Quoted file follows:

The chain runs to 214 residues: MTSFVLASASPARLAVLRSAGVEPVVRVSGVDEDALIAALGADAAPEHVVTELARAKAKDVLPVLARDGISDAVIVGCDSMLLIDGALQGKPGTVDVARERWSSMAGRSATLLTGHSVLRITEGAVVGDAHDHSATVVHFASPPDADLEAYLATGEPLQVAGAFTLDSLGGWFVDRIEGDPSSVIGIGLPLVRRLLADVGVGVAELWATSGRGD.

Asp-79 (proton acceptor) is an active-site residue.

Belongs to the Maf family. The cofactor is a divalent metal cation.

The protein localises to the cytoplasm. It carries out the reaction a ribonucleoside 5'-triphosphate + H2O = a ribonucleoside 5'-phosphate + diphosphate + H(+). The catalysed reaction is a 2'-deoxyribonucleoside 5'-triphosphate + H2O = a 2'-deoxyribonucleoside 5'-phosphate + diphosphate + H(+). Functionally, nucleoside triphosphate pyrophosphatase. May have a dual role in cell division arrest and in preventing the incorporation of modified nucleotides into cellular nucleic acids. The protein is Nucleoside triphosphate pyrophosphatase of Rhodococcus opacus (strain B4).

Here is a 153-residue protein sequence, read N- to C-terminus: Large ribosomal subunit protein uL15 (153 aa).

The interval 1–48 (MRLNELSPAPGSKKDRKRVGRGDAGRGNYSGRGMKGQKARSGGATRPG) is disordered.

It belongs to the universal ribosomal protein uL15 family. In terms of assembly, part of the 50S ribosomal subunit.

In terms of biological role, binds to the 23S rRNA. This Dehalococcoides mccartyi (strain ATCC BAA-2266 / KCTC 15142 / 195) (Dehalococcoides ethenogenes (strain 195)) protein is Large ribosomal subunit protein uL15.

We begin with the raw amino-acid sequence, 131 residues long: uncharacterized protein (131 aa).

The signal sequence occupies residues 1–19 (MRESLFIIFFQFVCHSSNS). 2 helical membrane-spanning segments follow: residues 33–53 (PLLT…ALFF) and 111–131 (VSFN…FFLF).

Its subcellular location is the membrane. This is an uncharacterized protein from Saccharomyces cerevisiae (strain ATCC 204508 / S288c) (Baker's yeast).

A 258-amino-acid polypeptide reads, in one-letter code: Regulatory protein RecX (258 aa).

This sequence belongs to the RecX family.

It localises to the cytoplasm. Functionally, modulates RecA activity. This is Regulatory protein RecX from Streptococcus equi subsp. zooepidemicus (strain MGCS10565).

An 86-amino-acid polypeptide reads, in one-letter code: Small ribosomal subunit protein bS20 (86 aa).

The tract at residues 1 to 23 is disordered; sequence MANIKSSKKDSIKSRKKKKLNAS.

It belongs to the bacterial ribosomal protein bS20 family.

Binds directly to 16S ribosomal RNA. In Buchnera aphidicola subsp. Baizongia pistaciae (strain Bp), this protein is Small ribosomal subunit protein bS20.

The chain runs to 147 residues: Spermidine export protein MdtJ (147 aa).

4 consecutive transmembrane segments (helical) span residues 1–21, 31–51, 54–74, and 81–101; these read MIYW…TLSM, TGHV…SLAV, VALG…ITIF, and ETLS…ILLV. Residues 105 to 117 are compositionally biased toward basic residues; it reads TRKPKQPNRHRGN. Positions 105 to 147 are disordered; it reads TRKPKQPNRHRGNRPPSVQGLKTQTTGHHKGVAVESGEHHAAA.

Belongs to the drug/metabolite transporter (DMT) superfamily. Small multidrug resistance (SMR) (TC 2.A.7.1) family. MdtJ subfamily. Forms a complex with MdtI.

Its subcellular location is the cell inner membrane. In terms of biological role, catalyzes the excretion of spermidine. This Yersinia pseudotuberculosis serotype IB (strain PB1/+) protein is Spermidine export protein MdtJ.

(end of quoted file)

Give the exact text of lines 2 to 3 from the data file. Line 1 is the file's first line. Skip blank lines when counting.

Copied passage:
Asp-79 (proton acceptor) is an active-site residue.

Belongs to the Maf family. The cofactor is a divalent metal cation.